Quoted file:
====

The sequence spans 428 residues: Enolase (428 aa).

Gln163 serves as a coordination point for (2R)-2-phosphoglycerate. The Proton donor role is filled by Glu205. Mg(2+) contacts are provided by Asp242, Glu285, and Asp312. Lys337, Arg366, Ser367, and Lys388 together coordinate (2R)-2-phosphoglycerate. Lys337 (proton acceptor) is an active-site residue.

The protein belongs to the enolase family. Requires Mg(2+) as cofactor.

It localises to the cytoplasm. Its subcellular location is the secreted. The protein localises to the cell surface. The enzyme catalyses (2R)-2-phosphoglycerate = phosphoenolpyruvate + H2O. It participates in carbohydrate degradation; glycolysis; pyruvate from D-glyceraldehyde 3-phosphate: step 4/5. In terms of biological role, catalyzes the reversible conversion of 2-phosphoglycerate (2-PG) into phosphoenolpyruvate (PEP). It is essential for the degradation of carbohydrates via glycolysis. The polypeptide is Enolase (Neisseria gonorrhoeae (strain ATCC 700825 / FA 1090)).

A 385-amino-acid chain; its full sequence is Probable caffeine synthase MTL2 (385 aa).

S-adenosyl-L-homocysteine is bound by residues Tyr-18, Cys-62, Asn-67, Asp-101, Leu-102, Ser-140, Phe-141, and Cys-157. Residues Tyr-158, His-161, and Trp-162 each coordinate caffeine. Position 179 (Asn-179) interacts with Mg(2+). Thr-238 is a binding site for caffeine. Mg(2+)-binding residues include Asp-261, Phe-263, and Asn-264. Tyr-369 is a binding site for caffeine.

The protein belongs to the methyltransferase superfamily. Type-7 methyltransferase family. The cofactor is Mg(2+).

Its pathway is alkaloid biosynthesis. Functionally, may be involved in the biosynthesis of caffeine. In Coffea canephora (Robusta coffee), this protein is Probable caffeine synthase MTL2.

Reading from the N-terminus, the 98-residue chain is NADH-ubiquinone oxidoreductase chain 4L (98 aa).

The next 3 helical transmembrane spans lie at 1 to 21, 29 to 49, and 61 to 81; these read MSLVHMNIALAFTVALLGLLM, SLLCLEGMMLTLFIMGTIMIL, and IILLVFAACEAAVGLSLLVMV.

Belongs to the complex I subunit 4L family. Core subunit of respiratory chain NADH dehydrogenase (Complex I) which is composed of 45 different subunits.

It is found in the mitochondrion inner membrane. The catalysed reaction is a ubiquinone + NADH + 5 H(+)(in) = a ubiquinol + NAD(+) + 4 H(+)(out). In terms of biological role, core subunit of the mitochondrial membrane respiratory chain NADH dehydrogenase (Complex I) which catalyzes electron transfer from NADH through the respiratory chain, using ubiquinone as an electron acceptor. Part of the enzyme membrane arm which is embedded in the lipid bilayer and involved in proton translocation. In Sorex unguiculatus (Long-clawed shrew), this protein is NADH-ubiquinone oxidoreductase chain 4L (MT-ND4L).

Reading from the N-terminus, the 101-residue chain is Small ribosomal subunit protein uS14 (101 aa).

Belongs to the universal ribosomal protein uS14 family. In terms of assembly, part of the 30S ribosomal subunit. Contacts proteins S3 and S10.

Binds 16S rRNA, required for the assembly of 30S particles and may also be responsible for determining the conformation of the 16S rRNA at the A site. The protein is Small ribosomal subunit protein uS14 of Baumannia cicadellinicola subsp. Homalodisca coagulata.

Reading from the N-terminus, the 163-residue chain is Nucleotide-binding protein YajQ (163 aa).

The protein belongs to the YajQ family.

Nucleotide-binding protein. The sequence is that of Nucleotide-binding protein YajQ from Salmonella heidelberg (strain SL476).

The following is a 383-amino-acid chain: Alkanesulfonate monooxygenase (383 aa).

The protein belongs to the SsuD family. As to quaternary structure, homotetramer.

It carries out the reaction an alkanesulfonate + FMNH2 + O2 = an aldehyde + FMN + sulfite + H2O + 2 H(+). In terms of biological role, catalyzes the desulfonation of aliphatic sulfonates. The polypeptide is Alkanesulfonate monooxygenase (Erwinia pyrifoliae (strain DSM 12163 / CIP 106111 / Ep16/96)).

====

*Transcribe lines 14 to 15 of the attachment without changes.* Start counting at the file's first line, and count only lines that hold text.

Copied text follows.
Belongs to the universal ribosomal protein uS14 family. In terms of assembly, part of the 30S ribosomal subunit. Contacts proteins S3 and S10.

Binds 16S rRNA, required for the assembly of 30S particles and may also be responsible for determining the conformation of the 16S rRNA at the A site. The protein is Small ribosomal subunit protein uS14 of Baumannia cicadellinicola subsp. Homalodisca coagulata.